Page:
Considered one of the most exciting and significant discoveries in neuroscience, mirror neurons are neurons located in "key parts of our brains—the premotor cortex and centers for language, empathy and pain—and fire not only as we perform a certain action but when we watch someone else perform that action" (Dobbs 22). Mirror neurons not only explain a lot about how our bodies learn to perform both simple and complex physical tasks, but are also crucial with respect to our emotional and psychosocial functioning—i.e., how we read the emotions of others, develop empathy, and learn to identify and process our own emotional states. In a 2006 article for Scientific American Mind, science writer David Dobbs noted that: "At a deeper level, [mirror neurons suggest] a biological dynamic for our understanding of others, the complex exchange of ideas we call culture, and psychosocial dysfunctions ranging from lack of empathy to autism. Comprehending mirror neurons helps us make sense of why yawns are contagious to why, watching Olivier fall to his knees, we feel Hamlet's grief for Ophelia" (24).
Attributing mirror neurons and imitation learning as the source of the "great leap forward" in human evolution, V.S. Ramachandran, one of the scientists at the forefront of studies in mirror neurons, has claimed that "[ . . . ] mirror neurons will do for psychology what DNA did for biology: they will provide a unifying framework and help explain a host of mental abilities that have hitherto remained mysterious and inaccessible to experiments" (Ramachandran, "Mirror Neurons and Imitation Learning as the Driving Force Behind the Great Leap Forward in Human Evolution"). Hailed by Sandra Blakeslee in a 2006 New York Times article as "Cells That Read Minds," mirror neurons enable us to analyze scenes in order to distinguish intent (Blakeslee). They guide us in making the cognitive distinctions by which we determine whether someone is picking up a glass to drink from it, or picking up a glass in order to begin clearing a table, or picking up a glass to throw a drink in our face (Dobbs 26). One of the original team members who first discovered mirror neurons at The University of Parma in 1991, Dr. Giacomo Rizzolatti, framed the significance of this discovery primarily in terms of its emotional and social implications. Rizzolatti stated, "We are exquisitely social creatures [ . . . ] Our survival depends on understanding the actions, intentions and emotions of others. [ . . . ] Mirror neurons allow us to grasp the minds of others not through conceptual reasoning but through direct simulation. By feeling, not by thinking" (Blakeslee).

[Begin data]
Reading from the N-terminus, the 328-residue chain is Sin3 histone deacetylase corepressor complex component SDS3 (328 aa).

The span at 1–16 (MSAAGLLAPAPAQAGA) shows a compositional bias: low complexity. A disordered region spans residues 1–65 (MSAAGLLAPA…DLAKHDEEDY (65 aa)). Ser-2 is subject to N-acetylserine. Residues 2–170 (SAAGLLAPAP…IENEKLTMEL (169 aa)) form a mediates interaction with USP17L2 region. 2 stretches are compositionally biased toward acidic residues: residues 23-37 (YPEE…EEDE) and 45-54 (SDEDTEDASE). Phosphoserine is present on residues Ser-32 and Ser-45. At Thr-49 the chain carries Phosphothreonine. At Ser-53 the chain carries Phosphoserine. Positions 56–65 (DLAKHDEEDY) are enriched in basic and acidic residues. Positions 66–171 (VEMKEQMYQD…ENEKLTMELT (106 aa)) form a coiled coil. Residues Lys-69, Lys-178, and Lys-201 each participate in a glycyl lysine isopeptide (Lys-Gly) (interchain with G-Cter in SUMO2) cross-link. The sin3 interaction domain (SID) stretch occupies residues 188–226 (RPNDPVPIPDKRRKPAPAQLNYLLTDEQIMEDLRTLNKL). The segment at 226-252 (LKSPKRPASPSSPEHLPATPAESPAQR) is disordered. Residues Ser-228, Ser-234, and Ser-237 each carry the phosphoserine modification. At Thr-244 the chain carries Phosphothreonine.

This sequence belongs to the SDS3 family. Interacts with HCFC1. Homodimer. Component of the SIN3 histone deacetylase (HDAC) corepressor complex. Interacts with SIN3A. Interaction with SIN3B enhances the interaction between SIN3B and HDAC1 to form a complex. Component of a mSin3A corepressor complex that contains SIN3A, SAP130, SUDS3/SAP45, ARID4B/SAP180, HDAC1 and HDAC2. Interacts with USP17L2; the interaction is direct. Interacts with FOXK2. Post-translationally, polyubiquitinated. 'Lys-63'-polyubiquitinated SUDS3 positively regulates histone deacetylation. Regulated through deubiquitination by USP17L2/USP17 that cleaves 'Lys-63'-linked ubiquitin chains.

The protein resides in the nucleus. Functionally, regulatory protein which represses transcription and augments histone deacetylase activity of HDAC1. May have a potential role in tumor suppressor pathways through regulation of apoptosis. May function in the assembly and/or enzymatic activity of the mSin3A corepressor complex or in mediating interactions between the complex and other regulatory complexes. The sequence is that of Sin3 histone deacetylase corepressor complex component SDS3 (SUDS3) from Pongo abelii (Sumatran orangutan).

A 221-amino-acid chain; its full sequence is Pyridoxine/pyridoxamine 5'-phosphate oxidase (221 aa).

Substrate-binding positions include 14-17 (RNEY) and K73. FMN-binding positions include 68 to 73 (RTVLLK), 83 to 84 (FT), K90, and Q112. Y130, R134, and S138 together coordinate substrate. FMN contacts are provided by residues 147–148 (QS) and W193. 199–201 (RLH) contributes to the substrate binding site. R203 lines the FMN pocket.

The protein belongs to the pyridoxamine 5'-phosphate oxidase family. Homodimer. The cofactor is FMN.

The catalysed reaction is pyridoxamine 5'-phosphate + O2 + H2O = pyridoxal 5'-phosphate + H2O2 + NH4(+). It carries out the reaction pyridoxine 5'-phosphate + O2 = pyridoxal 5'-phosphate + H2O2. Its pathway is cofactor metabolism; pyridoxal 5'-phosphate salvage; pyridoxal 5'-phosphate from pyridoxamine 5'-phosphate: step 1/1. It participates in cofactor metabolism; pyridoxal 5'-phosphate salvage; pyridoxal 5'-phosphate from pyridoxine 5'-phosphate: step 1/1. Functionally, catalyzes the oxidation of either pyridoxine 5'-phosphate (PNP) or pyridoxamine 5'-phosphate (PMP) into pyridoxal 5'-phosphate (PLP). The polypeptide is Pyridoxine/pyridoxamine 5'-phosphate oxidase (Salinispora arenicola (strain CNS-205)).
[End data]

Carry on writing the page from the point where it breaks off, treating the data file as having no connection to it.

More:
This application has been consistently borne out by scientists such as Dr. Christian Keysers, who studies the neurological implications of empathy at the University of Groningen in the Netherlands, and discovered that the ability to share the emotions of others is intimately linked to mirror neurons. Interestingly enough, people who test high on a psychological scale registering empathy, have particularly active mirror neuron systems. According to Dr. Keysers, social emotions like guilt, shame, pride, embarrassment, disgust and lust are based on a uniquely human mirror neuron system found in a part of the brain called the insula. In his experiments, Dr. Keysers found that when people watched a hand go forward to caress someone and then saw another hand push it away rudely, the insula registered the social pain of rejection, indicating that social emotions such as humiliation are mapped in the brain by the same mechanisms that encode real physical pain (Blakeslee).
Fascinating, yes, but what do mirror neurons have to do with poetry? Intriguingly, one of the most active sites of mirror-neuron systems is located in the "Broca's area," an area of the brain crucial to language processing. In 1998, Dr. Michael Arbib, a neuroscientist at U.S.C., discovered that language itself appears to rise from the same syntactic understanding of action generated by our mirror neurons. Furthermore, in 2005, experiments conducted by Drs. Gallese and Rizzolatti of the original Parma team, indicated that when people listen to sentences describing actions, the same mirror neurons fire that would fire if the people had been either performing the actions described, or visually witnessing the actions being described (Dobbs 25). The implications for this in terms of both considering and reconsidering how writers and readers both create and respond to language—in particular, poetry—seem fabulously rich. For example, in specifically focusing on the research conducted by V.S. Ramachandran on mirror neurons and phantom limbs, one can begin to make a number of very interesting connections between neuroscience and poetry—thereby arriving at new ways of thinking about the neurocognitive and affective functions of poems of loss and elegy.
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